• Scott Pruitt's planned legal defense fund could cause its own problems… Mark Hand shared the news that "Environmental Protection Agency (EPA) Administrator Scott Pruitt is setting up a legal defense fund to pay legal expenses as he faces nearly a dozen investigations into his work as agency chief over the past 15 months." Sunlight's John Wonderlich weighed in, saying that “If Scott Pruitt can’t see the ethical problem in the $50-a-night rental he was getting and all the conflicts of interest wrapped up in that arrangement, then there is certainly cause for concern over how he is going to construct a legal defense fund.” (ThinkProgress) News of the fund was originally reported by the New York Times.
  • …Meanwhile, the Associate Press reports that Pruitt's landlord's husband sought an EPA job for a client… "The lobbyist whose wife rented a condo to Environmental Protection Agency head Scott Pruitt at $50 a night sought EPA committee posts for a lobbying client, according to a newly released EPA memo." (Associated Press)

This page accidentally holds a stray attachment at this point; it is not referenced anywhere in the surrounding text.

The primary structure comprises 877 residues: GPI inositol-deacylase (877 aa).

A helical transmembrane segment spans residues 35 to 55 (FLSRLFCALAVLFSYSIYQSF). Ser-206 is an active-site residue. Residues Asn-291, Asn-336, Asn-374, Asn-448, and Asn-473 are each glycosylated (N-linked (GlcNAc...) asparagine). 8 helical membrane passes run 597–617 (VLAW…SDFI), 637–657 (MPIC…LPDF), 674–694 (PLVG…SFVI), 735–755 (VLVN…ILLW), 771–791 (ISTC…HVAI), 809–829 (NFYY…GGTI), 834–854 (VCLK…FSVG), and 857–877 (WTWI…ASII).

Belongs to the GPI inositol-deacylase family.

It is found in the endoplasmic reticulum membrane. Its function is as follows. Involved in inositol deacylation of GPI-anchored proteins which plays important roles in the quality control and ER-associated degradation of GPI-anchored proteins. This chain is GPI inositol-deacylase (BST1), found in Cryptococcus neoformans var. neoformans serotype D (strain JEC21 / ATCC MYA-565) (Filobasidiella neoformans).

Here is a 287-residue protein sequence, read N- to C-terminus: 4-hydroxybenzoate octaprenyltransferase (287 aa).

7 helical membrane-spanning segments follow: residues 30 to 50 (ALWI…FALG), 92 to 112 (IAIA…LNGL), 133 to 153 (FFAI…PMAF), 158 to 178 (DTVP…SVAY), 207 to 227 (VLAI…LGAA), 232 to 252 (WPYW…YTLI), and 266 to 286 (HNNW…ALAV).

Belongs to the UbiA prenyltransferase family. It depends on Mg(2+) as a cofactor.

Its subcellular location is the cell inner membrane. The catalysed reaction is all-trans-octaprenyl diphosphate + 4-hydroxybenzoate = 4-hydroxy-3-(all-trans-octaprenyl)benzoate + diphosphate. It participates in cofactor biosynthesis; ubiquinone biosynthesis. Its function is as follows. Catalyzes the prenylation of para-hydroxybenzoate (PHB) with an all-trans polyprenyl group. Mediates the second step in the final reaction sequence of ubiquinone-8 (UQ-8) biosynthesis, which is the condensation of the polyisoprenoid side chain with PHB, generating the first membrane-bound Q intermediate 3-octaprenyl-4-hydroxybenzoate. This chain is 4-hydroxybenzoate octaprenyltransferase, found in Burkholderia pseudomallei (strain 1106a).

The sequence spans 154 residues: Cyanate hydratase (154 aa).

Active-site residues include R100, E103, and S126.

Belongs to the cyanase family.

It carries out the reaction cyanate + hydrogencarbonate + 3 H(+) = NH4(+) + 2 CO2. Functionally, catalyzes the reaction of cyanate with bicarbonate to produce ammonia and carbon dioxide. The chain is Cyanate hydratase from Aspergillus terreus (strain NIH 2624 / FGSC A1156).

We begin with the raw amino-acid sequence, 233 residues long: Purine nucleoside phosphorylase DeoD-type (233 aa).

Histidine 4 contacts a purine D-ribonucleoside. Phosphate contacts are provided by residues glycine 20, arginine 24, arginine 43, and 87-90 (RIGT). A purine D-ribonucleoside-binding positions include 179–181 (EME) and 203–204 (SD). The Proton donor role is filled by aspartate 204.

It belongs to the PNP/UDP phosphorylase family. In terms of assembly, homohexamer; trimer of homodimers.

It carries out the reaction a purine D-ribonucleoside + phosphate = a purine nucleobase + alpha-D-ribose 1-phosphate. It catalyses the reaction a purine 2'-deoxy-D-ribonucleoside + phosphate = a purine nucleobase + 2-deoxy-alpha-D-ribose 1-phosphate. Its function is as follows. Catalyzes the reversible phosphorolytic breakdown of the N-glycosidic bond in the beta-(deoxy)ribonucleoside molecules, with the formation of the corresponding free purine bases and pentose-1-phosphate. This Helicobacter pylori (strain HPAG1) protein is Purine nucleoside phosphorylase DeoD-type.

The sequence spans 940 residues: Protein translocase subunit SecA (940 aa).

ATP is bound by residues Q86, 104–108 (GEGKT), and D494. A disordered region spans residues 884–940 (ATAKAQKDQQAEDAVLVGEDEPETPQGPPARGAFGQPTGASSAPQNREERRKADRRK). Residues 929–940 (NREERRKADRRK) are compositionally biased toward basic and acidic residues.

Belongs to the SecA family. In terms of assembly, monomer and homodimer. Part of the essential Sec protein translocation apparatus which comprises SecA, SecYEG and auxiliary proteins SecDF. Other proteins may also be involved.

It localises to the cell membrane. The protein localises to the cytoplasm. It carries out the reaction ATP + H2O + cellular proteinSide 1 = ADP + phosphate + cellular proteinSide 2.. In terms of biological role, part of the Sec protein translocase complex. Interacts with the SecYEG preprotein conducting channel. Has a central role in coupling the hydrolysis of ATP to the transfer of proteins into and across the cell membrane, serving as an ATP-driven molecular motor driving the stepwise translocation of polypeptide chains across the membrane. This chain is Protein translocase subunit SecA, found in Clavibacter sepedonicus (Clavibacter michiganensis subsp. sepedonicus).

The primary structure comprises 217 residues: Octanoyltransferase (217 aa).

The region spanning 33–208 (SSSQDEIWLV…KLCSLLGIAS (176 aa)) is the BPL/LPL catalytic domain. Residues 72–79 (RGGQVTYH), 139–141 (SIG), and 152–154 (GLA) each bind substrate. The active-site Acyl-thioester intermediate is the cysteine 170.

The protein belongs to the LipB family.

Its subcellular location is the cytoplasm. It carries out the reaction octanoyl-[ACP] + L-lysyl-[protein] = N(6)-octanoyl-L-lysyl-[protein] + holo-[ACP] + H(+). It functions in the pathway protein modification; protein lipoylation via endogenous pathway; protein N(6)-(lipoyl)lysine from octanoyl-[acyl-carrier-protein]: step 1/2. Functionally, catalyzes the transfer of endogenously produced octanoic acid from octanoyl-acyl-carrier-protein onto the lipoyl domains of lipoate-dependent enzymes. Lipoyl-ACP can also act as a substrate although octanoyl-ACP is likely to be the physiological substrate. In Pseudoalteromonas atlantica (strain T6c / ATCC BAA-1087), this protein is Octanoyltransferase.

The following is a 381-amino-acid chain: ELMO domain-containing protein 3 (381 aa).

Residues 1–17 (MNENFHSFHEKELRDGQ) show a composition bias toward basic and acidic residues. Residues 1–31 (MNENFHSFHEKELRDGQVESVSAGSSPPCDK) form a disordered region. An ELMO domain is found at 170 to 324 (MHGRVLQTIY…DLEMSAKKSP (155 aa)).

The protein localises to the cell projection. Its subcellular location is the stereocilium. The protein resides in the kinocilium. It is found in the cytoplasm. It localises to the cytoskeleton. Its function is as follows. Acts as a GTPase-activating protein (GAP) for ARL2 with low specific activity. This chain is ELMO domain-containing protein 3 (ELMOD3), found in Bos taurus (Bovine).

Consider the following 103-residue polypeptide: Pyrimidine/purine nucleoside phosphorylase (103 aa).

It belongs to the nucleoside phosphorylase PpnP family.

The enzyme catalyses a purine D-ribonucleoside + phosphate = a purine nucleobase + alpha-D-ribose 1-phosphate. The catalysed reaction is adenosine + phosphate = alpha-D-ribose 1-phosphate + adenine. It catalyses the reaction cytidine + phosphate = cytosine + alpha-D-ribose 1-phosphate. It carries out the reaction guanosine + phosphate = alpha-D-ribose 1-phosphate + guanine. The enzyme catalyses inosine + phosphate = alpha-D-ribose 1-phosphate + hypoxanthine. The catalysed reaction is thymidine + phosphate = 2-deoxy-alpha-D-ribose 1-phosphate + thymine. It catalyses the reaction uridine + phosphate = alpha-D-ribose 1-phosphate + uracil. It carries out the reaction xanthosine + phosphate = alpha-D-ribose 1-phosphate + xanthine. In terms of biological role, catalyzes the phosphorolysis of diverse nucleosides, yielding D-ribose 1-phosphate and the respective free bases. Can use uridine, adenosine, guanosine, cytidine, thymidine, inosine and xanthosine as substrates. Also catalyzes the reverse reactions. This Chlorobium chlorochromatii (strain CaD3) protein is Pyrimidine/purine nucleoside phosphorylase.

• …and concerning details emerge around a trip Pruitt took to Morocco. EPA Chief Scott Pruitt’s four-day trip to Morocco last December was puzzling from the start. Environmental Protection Agency officials didn’t tell reporters about the excursion until after Pruitt had returned…Now, Democrats are demanding more details about the role of a lobbyist in planning Pruitt’s jaunt to Morocco. The lobbyist, Richard Smotkin, accompanied Pruitt for part of the trip, helped facilitate meetings during it and, four months later, won a $40,000-a-month contract with the Moroccan government." (Bloomberg)